The form itself is pretty straightforward. As well as providing name and contact details, the enquirer is asked to supply the employer’s postcode in order to trigger a business address search. Having tried this out it works quite well for medium and larger sized businesses. However, small businesses might not be so readily found and, of course, any error in inputting the postcode could produce false results. There is also an option to add the employer’s telephone number. As for the employment itself the enquirer is asked to provide the start date, end date, job title and the date of the event which is the subject of the claim.

Interestingly, the form also indicates that contact will be made using the telephone number(s) provided. However, there is no obligation to provide a telephone number or an email address so this may lead to practical difficulties.

the timescale
Notification needs to be provided to ACAS within the normal time limit for bringing a claim, for example three months less one day for unfair dismissal claims. In one sense this makes the process easier for claimants since there is no need at this stage to set out full details of the claim in an ET1.

shall I just say sorry?

Back in 2009 I reported about the problems being encountered by ACAS in trying to deal with conciliations which had been brought in as part of the process of dealing with tribunal claims. Primarily as a result of lack of resources there were significant delays. The truth is that the scheme didn’t work and most people paid no more than lip service to it.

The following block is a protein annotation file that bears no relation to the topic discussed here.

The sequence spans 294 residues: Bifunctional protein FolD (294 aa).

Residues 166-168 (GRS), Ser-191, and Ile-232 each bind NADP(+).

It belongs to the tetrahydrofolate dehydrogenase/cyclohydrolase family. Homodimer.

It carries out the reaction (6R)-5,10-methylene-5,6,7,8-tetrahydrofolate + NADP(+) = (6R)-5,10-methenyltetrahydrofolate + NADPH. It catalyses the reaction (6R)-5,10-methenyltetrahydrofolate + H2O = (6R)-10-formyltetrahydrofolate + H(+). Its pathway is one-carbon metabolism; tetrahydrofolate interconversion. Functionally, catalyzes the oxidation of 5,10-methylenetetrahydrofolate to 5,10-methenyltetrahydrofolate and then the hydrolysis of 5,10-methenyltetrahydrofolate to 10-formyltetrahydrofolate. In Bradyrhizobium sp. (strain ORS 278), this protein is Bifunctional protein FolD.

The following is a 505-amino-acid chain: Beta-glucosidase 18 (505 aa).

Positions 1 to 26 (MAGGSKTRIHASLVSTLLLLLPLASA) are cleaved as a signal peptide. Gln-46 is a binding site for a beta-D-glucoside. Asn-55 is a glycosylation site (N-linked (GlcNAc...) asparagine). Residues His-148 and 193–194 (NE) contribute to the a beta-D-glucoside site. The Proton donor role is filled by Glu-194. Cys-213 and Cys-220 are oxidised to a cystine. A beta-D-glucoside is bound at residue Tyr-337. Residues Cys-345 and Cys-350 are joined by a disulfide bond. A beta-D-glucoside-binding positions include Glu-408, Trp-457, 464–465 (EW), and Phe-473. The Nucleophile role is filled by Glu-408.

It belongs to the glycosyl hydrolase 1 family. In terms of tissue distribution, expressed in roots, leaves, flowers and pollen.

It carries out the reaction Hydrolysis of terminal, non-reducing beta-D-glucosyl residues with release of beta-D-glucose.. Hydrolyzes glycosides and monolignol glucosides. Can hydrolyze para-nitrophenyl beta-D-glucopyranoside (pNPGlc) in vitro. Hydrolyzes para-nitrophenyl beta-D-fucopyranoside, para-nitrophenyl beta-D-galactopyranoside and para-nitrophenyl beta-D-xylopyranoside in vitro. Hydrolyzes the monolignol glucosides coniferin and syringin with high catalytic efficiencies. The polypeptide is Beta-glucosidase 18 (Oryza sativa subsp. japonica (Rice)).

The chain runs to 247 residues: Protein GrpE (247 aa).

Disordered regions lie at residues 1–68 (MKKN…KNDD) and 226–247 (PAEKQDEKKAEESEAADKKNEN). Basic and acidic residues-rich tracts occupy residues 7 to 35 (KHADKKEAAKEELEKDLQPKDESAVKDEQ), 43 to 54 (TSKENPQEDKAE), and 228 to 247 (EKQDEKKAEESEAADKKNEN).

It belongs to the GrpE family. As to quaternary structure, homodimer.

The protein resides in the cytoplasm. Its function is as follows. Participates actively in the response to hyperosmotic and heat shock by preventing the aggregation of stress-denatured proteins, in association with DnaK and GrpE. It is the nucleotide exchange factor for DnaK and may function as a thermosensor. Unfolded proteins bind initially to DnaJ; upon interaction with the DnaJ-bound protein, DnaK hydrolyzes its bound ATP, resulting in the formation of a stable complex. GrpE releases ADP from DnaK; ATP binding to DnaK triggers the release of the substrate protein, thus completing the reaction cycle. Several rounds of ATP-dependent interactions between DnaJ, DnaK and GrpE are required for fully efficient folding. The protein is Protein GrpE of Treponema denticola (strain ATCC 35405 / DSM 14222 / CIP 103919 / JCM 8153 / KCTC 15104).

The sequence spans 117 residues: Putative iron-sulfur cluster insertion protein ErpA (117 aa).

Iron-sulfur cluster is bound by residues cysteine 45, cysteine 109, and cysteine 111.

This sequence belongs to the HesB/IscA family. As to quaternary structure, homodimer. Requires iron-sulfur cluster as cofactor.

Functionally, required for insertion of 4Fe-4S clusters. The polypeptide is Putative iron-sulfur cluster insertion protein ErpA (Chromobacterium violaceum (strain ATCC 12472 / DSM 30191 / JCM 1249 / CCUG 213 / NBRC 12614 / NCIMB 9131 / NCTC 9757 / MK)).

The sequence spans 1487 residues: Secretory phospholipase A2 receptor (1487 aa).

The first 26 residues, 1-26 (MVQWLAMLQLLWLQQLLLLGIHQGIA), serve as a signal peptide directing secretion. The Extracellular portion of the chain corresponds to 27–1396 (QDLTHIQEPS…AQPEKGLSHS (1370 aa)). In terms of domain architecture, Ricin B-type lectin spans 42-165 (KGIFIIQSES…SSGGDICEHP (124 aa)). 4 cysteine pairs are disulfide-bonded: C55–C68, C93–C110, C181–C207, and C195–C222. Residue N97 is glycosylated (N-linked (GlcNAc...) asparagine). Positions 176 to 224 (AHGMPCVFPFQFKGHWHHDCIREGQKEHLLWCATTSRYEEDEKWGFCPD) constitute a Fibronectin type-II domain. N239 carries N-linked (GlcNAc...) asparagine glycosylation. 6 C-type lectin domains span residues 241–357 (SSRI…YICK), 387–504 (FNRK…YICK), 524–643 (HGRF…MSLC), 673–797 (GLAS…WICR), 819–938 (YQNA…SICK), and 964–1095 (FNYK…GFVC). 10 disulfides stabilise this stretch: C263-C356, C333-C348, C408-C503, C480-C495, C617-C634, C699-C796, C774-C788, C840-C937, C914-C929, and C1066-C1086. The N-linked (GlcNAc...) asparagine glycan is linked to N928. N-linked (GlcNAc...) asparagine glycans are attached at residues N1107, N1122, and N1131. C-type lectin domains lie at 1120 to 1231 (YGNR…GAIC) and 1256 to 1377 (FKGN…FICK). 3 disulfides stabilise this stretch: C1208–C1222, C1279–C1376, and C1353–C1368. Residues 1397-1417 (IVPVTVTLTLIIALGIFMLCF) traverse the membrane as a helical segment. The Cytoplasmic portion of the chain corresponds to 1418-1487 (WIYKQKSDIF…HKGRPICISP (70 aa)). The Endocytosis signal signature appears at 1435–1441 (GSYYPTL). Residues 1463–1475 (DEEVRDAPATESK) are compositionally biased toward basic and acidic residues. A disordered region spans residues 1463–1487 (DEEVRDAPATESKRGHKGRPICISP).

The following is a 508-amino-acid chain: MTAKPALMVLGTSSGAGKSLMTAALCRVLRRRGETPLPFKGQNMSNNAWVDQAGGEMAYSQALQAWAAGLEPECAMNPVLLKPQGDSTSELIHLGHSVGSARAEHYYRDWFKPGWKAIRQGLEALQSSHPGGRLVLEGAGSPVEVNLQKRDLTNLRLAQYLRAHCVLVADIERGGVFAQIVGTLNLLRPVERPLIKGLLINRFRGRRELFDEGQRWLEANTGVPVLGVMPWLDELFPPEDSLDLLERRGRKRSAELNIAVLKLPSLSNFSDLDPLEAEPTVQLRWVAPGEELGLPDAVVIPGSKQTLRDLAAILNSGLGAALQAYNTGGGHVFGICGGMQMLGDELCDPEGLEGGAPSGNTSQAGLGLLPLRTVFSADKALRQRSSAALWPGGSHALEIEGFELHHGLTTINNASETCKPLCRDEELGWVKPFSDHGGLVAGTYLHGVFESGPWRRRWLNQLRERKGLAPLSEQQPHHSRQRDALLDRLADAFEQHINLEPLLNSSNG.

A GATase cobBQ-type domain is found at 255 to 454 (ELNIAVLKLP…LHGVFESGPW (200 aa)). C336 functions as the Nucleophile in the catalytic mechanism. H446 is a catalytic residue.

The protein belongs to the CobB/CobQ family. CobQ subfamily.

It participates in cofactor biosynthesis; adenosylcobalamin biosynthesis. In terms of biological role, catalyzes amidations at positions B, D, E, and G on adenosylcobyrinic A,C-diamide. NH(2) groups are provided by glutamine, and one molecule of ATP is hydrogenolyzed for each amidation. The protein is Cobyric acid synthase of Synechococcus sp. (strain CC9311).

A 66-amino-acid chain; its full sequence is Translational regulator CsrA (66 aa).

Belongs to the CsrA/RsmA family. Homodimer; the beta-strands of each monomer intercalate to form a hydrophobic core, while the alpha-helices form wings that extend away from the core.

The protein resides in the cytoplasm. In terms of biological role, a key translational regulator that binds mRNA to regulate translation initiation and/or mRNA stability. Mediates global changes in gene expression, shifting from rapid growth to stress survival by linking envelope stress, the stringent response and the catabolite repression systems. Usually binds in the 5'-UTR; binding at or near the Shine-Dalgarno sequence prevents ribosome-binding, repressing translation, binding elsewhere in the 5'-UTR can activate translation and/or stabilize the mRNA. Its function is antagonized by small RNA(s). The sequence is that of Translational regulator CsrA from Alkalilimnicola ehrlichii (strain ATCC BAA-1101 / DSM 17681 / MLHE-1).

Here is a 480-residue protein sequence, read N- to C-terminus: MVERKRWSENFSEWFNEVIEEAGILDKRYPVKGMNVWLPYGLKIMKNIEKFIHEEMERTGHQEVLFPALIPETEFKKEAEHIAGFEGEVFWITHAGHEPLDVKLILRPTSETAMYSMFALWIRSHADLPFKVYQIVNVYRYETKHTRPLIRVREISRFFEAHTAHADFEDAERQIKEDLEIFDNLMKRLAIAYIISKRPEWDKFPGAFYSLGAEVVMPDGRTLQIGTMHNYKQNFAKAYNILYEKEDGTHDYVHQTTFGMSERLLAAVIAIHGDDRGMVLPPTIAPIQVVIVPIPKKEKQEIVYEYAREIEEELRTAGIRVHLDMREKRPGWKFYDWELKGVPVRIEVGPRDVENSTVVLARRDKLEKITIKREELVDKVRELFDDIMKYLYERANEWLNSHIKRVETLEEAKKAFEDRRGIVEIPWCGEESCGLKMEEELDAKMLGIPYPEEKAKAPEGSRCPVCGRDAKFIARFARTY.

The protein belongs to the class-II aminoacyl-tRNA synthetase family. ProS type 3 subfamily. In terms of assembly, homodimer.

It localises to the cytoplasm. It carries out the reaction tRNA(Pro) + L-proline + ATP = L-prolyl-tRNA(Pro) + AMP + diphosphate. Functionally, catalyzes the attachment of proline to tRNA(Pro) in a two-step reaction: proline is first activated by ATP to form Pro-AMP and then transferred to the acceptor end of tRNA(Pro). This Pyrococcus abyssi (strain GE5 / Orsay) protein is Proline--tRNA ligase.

Undeterred by previous experiences the Government has ploughed on with its plans to reintroduce ACAS conciliation and the Enterprise and Regulatory Reform Act 2013 (Commencement No.5, Transitional Provisions and Savings) Order 2014 (SI 2014/253) brings into force, from 6 April 2014, compulsory conciliation. The Early Conciliation Rules of Procedure are set out in the Employment Tribunals (Early Conciliation: Exemptions and Rules of Procedure) Regulations.
So, from 6 April all potential Employment Tribunal and Employment Appeal Tribunal claimants will be obliged to don their conciliatory hats and engage in an attempt to reach a settlement with their employers via ACAS before bringing their claims. Unsurprisingly ACAS is extolling the virtues of this process on the basis that it will be impartial, free and could avoid the expense of going to tribunal. All the discussions will take place “without prejudice” and so any matters discussed cannot later be relied upon in tribunal. They have gone so far as paying for Goole Ads in the run up to implementation
Settlement talks should be attempted for a month, with the potential to extend for a further two weeks. The clock will stop running whilst talks are under way so far as time limits for bringing claims is concerned although time will continue to run in circumstances where a prospective respondent contacts ACAS for early conciliation.
How practicable all this is remains to be seen. Can we really expect that when a matter has been fully explored in conciliation talks that, if those talks fail, compromising details revealed in confidential discussions will not be used? Clever cross questioning will easily winkle out this information if the other party knows it exists. So far as employees are concerned, they are likely to be at a disadvantage by virtue of inexperience and lack of fire power at that stage. Companies with HR departments and access to lawyers will be fully prepped. However, the process will buy claimants some time. If they use this time wisely, they will be putting their claim together throughout the conciliation period, picking up useful points that have come their way by virtue of the process.